Ears. If you looked the debut trailer of Diablo IVkind of rogue, that was your main conclusion, at least, if you’re like me. The rogue showed up for “confession” with a large bag of ears. The priest had a goddamn ear trophy box. This may have struck you as odd – most common people only have one or two disembodied ears on hand at any one time, but you did play Diablo II In the past, you probably felt like home.
In Diablo II, the ears were tokens that other players dropped in PvP combat. If you killed someone, you would have an ear with their name on it, which you could sell for gold if you were Really suffering for money. It was one of those horrible bits of strangeness that made Diablo II special. Blizzard says the system will return in Diablo IV, somehow.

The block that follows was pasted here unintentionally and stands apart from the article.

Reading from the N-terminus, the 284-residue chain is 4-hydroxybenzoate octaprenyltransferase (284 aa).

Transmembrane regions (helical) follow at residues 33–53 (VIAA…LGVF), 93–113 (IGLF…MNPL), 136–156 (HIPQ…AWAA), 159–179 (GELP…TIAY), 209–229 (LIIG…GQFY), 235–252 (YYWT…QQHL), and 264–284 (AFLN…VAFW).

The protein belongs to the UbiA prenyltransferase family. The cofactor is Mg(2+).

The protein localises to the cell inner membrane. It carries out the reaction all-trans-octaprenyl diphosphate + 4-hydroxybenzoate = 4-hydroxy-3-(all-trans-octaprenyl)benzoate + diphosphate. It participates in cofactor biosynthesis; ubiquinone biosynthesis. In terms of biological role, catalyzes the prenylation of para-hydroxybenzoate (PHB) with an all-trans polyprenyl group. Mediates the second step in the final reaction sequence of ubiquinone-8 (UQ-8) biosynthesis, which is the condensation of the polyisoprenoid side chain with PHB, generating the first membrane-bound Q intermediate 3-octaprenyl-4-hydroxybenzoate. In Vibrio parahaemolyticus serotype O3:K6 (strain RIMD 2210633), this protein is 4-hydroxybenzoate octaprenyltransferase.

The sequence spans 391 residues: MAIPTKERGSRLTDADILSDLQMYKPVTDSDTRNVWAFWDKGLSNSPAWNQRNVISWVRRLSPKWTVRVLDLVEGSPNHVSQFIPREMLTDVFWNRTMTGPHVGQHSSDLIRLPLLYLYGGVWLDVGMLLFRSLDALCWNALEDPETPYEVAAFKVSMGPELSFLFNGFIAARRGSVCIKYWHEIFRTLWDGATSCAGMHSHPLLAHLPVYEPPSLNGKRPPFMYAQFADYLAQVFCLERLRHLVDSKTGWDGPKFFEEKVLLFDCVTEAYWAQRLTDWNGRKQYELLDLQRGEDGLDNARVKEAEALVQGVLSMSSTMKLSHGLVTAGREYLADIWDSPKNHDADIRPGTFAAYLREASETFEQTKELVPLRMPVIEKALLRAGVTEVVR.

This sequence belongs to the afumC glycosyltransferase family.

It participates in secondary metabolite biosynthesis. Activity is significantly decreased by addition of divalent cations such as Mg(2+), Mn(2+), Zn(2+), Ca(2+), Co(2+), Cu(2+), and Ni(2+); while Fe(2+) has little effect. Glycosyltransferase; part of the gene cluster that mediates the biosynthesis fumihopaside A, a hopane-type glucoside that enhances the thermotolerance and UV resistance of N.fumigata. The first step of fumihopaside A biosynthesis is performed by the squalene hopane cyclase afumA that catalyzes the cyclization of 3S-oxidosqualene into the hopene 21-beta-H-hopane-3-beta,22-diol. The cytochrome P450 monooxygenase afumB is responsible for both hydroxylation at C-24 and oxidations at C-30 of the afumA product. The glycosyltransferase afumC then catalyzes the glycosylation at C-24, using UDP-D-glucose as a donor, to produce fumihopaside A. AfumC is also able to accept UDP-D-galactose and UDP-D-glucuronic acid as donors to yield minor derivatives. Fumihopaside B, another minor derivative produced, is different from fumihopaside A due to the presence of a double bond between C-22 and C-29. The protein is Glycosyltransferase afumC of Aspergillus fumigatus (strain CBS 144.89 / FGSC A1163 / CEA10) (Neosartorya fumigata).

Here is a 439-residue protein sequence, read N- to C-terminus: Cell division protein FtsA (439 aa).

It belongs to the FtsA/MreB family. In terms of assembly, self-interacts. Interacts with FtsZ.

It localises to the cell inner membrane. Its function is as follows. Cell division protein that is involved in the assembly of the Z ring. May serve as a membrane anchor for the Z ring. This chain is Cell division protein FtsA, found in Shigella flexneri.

“We are very excited to bring that idea back Diablo IV“Said lead systems designer Joe Piepiora Kotaku in an interview on Zoom, noting that the development team is still working out the details of how exactly the system will be implemented. “What we don’t want to do with this is convert it into currency, the income gain, which is spent on cosmetics. That is not the focus. “
The goal, Piepiora explained, is to emphasize the attractiveness of the system from Diablo II, instead of turning the ears into another coin that you can insert into the loot slot machine that is shaking endlessly.
“We think what’s exciting about the ears and what’s interesting about the ears is the fact that you basically had this permanent sign of conquest on another character that you killed as part of the combat,” Piepiora said. “We’re excited to find a way to integrate that tightly with the PVP experience that we have without it being part of, like, some kind of PVP progression. We want to leave it in that trophy space where it’s exciting to collect these things and remember the things you’ve done without feeling like you’re grinding as many of these things as you can to get an ax or a chest. piece.”